As what one might term an immigrant, I am really interested in issues of integration and belonging. I’ve encountered these issues on a personal level but have also dealt with them in numerous academic situations. My thoughts at the moment are being driven by Alon Levy’s thoughts on Islam at 3 Quarks Daily. As with just about any opinionated post regarding religion, and more specifically religion in general, it falls short on one or two points, but at the same time I think it’s a very valid argument on the whole: Islam and Muslims are not treated well by the West. In particular, immigrants bear the brunt of hostility because they are accessible to Westerners who are continually exposed to an extremely negative media portrayal of Islam and Muslims. In an issue like this one, taking either side is problematic: neither the JudeoChristian West nor the world of Islam is without fault.
Nonetheless, people do take sides on issues of belief, with their opinions often based on beliefs and propaganda (as witnessed by one or two heated comments on the Levy post). Religion is an area where facts are rarely going to swing the tide of any argument; if people fervently believe in something, they aren’t likely to simply change their mind. Religion and religious institutions cloud the issues at hand. In this case, people in the West believe that Islam poses a threat to Western democracy and the reverse is true in Islamic countries. I suppose I am advocating humanism to an extent, but both sides need to practice some tolerance. The chances of hard-liners on either side coming anything close to real tolerance are very slim, but violence is only going to exacerbate the tensions that already exist between the two groups.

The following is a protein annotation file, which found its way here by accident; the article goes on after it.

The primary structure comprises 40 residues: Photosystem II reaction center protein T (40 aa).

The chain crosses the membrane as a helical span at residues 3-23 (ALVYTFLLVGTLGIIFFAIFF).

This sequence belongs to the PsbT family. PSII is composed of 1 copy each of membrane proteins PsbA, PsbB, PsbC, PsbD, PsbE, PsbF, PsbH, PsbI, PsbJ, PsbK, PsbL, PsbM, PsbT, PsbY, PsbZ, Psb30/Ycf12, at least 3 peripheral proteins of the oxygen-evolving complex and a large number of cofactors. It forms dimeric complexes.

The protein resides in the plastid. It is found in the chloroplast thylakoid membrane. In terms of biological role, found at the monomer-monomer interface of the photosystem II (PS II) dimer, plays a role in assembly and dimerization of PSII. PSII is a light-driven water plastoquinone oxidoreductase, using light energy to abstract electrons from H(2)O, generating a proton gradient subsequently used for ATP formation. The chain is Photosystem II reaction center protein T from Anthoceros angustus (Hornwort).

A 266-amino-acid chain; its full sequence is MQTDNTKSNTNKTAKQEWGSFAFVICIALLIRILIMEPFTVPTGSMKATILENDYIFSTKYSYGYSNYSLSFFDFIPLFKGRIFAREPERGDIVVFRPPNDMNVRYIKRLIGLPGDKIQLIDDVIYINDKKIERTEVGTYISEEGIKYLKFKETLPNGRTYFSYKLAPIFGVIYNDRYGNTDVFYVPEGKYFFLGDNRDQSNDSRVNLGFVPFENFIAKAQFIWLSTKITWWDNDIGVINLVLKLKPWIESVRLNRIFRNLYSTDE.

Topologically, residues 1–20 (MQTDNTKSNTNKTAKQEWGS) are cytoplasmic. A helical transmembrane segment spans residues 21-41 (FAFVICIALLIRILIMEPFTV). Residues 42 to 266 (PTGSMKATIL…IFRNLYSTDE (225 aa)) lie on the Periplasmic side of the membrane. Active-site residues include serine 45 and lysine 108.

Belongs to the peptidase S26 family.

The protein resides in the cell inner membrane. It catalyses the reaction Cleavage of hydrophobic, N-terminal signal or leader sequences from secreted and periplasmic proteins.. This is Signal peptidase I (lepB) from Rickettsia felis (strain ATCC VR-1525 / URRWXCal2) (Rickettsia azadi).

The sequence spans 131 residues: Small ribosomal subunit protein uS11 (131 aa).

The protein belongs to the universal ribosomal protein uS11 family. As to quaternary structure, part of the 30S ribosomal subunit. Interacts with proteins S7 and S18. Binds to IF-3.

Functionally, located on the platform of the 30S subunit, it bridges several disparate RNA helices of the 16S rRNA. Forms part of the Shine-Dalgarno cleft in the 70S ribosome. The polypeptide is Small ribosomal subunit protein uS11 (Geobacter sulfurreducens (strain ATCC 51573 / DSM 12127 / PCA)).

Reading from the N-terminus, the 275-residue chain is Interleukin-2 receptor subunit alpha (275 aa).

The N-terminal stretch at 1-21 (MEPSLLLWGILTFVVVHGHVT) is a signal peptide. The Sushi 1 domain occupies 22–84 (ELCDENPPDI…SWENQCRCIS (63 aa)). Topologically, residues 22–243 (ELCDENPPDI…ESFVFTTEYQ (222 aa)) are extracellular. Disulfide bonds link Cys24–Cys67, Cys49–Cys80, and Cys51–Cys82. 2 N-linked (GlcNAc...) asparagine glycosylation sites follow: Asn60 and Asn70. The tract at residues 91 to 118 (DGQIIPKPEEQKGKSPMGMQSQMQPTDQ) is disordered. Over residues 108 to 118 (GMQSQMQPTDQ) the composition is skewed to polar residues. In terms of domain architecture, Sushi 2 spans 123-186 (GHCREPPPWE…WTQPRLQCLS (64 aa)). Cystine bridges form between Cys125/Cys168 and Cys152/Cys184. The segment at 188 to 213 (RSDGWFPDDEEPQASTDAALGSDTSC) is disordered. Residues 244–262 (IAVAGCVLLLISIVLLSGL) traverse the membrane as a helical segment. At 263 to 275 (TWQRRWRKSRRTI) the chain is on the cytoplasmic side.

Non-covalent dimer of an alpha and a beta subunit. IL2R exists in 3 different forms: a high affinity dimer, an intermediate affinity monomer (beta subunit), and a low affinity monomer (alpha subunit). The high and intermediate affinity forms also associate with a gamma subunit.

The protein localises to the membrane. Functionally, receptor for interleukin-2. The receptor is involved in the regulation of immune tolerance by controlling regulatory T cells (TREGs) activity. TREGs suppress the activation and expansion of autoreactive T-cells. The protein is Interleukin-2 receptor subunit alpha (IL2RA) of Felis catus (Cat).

What got me most interested in the post, however, beyond the serious reaction that appeared in the comments, was Levy’s focus on the situation faced by immigrants. I commented on the questions asked by Hanif Kureishi in his short story, My Son the Fanatic. Kureishi uses a Pakistani immigrant family to show the pressures faced by immigrants in trying to adjust to British society. At one and the same time, the story manages to criticise the lack of meaning provided by modern British society and the problems associated with the Islam adopted by one of the characters in search of community and meaning. Kureishi’s perspective was visionary: he wrote the story before the British race riots of 2001, before 9/11, and before the planned multiple-plane detonation earlier this year. The story captures some of why Islam has an attraction for immigrants’ children in particular.
But I think I’ll stop my rambling thoughts there. I may add to this tomorrow, but for now let me get these thoughts out there.
Note, I found 3 Quarks Daily for the first time via Rex Sorgatz’s post, Best Blogs of 2006 that You (Maybe) Aren’t Reading.